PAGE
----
Verdict: For readers willing to challenge their long-held beliefs, this self-help guide offers useful and practical ideas for replacing stressful thoughts with level-headed thinking.
Divided into six sections (chapters) taken one week at a time, the book begins with “Getting Ready,” in which readers must acknowledge their lives are broken and accept that all previous attempts to fix their problems have failed. The next section studies how “The Past Determines Today” or more specifically, how human behavior is learned. Week three examines “What Is Real?” and focuses on discerning between what we believe is real versus what is concrete, true, and actual.
The final three sections focus on “The Higher Power,” “Today Does Not Rely On the Past,” and “Life Should Be Simple and Easy.” These last three chapters ask readers to question deeply held beliefs, and open their minds to different realities. The authors say their only purpose in writing the book is to help readers determine what is physically real (verum) and what merely appears real. According to the book, this one concept is all that’s needed to break away from the “stress box,” a term used for our painful and limiting beliefs.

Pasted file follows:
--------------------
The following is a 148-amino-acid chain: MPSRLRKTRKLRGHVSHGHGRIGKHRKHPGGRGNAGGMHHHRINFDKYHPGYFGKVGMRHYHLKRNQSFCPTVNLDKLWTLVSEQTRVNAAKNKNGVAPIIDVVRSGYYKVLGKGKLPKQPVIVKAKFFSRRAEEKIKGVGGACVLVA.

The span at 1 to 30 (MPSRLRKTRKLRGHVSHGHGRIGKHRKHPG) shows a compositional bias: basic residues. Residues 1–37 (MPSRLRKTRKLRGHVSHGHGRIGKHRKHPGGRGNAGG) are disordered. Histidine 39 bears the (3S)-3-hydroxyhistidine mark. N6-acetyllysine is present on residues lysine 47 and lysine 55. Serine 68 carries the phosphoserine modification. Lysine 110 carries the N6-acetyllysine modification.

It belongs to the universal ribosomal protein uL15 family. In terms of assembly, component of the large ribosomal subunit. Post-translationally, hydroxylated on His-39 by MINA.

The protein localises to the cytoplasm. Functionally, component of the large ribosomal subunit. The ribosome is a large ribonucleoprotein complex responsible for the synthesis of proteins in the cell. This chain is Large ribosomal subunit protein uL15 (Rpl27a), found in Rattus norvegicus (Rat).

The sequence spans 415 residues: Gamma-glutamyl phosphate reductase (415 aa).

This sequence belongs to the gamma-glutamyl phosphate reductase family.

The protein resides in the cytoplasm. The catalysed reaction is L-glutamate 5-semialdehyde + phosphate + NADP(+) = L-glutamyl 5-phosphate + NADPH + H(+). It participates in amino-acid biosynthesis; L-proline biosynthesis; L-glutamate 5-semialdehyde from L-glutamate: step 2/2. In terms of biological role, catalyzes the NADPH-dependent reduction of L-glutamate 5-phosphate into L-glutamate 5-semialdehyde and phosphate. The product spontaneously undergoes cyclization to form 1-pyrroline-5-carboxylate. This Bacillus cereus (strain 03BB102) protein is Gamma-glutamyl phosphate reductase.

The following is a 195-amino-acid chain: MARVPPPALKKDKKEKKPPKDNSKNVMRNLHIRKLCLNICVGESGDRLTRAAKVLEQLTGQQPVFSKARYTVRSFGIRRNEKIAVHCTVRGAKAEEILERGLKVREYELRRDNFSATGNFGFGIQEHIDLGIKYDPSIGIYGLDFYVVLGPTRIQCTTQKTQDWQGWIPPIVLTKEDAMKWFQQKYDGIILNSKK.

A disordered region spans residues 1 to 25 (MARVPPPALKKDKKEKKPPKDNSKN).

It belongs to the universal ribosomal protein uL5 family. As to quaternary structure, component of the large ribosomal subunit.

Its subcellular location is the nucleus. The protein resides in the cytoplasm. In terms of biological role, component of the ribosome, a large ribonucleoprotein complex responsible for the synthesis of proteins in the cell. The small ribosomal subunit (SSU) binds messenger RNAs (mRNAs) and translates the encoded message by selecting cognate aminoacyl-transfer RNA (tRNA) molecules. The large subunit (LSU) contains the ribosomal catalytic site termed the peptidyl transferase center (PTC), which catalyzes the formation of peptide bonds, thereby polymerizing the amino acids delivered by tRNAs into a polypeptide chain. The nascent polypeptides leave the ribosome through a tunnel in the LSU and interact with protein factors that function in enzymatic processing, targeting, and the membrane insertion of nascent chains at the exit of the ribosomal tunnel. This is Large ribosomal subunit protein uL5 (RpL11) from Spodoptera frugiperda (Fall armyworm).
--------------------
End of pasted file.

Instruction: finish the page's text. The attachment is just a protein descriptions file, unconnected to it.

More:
These ideas may be familiar to anyone who studies psychology or metaphysics, although semantics could be different. What they call “fractus” can also be described as the breaking point, critical mass, or rock bottom from which a call to action is derived. “Verum” is essentially separating reality from illusion (a popular psychological technique). Others may say “awakening” or “enlightenment” to describe the final phase of rebirth, which the authors describe as the De Novo event.
Well organized and clearly presented, this book restates concepts in such a way that readers may grasp information that previously eluded them in other books. However, the book is not without weaknesses. There’s repetition of ideas and sentences, confusion over who’s speaking because the book is written in first person (although it has two authors), and broad generalizations (such as “Everyone thinks they want a better life, but no one has the heart to take a step towards it.”)
In addition, the authors adopt a condescending tone when discussing people who have not discovered their path to a simple and easy life, frequently referring to what “1% think” and “99% think,” implying that these arbitrary percentages are concrete facts, and only 1% of the population (which includes the authors) thinks correctly. Nonetheless, the book’s message is important.
LIFE SHOULD BE SIMPLE AND EASY is a nonfiction self-help book offering the first steps in changing a stressful, disappointing life into a calmer, richer existence.
~Carol Michaels for IndieReader